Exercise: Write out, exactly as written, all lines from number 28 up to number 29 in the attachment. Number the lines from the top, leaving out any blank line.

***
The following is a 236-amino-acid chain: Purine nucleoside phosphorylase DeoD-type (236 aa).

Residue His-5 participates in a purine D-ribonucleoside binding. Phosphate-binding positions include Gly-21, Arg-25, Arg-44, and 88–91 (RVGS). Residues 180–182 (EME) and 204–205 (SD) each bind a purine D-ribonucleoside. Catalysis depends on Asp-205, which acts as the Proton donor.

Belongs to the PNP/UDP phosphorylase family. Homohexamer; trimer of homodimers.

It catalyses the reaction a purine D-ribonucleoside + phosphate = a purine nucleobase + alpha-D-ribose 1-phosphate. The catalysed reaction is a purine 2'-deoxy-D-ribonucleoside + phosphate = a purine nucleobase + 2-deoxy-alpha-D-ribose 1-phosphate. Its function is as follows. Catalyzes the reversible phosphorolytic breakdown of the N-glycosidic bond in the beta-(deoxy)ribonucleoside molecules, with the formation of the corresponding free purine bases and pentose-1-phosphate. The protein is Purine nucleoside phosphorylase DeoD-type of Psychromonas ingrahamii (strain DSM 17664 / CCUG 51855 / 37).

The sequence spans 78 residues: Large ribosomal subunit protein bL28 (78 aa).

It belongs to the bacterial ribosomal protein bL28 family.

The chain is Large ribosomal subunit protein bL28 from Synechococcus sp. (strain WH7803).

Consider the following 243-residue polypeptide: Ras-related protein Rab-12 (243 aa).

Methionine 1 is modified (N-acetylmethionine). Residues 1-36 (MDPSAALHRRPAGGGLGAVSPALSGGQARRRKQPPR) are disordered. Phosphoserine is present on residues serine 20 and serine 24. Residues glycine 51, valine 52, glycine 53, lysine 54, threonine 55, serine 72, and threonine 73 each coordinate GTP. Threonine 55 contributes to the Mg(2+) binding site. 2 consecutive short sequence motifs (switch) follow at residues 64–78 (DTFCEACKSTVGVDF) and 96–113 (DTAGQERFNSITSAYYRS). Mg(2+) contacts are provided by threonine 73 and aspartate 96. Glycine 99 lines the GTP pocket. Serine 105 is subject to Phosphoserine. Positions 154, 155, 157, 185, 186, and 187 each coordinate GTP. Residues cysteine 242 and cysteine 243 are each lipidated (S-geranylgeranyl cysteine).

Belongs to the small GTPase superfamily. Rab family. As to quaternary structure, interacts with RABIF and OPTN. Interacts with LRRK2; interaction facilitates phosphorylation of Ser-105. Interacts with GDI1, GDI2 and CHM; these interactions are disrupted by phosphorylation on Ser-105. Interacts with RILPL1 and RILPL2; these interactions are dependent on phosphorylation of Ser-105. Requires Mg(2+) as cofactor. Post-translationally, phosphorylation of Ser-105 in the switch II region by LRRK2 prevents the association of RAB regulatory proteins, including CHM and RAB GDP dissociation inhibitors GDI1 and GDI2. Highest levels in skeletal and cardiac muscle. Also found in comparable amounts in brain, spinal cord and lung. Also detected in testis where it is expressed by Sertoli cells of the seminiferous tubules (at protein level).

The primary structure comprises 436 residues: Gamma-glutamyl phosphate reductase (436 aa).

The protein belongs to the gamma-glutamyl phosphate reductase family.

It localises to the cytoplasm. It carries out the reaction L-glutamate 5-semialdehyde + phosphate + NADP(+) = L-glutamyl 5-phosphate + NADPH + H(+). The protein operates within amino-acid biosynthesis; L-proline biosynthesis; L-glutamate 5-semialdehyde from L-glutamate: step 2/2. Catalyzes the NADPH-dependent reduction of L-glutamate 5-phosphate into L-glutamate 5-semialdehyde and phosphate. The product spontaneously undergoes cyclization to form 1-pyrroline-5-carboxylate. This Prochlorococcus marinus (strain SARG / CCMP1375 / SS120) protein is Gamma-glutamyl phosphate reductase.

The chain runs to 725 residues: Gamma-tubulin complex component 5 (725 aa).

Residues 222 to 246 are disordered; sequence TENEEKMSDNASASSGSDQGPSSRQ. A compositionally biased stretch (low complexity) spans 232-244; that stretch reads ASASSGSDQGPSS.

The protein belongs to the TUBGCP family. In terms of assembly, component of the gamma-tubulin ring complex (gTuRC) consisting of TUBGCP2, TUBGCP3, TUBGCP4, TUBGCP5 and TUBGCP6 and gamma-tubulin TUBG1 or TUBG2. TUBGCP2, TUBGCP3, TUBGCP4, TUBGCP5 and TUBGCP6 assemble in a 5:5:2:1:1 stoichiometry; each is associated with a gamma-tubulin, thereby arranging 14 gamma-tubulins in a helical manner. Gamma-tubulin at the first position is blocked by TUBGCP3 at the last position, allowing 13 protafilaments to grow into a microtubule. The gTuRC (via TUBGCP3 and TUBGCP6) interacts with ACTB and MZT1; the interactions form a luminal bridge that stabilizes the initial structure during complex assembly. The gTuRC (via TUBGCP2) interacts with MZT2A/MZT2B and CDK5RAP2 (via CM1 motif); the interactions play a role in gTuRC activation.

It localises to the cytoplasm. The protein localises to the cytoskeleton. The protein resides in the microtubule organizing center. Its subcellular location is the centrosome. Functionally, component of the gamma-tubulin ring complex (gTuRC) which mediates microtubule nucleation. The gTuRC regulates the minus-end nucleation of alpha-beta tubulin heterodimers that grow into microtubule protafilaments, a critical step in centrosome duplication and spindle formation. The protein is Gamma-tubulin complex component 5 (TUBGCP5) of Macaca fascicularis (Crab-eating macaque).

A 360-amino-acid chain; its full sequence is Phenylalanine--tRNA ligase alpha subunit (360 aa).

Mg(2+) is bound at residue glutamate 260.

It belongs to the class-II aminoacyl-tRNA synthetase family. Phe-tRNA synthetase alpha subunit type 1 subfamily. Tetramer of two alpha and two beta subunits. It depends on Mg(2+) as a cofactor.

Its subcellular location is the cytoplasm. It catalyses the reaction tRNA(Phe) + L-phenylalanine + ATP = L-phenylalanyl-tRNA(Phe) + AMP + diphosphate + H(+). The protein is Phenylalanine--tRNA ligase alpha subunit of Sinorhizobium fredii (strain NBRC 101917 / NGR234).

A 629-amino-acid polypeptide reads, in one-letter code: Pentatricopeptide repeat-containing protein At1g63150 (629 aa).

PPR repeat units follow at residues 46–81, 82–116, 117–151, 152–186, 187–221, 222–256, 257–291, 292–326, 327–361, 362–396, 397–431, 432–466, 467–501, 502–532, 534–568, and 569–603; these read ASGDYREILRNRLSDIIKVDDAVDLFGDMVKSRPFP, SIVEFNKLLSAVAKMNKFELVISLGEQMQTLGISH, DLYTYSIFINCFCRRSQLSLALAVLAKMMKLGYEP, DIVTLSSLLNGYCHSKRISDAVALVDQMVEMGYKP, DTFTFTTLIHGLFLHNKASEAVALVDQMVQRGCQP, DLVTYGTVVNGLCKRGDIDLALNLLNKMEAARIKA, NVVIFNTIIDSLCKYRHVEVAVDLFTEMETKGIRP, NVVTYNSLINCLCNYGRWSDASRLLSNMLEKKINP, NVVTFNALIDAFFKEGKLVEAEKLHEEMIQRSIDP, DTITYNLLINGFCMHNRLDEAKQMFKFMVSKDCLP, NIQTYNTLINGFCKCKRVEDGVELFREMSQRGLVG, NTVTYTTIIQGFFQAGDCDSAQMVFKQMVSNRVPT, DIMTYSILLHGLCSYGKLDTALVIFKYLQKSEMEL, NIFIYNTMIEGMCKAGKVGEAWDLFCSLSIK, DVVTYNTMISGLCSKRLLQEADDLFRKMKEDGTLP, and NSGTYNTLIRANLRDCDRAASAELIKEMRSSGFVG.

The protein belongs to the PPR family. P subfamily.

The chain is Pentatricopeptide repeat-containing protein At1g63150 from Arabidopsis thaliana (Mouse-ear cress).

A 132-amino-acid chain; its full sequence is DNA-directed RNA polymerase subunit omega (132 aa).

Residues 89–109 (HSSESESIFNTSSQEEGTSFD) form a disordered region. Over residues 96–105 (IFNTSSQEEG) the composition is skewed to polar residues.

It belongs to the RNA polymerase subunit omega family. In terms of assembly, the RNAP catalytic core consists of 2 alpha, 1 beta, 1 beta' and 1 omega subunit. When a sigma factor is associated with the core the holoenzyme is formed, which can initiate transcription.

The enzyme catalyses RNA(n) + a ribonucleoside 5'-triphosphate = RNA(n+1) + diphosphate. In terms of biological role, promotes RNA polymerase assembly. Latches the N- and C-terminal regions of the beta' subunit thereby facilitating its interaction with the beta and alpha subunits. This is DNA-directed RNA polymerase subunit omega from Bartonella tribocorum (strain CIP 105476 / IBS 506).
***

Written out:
It belongs to the RNA polymerase subunit omega family. In terms of assembly, the RNAP catalytic core consists of 2 alpha, 1 beta, 1 beta' and 1 omega subunit. When a sigma factor is associated with the core the holoenzyme is formed, which can initiate transcription.

The enzyme catalyses RNA(n) + a ribonucleoside 5'-triphosphate = RNA(n+1) + diphosphate. In terms of biological role, promotes RNA polymerase assembly. Latches the N- and C-terminal regions of the beta' subunit thereby facilitating its interaction with the beta and alpha subunits. This is DNA-directed RNA polymerase subunit omega from Bartonella tribocorum (strain CIP 105476 / IBS 506).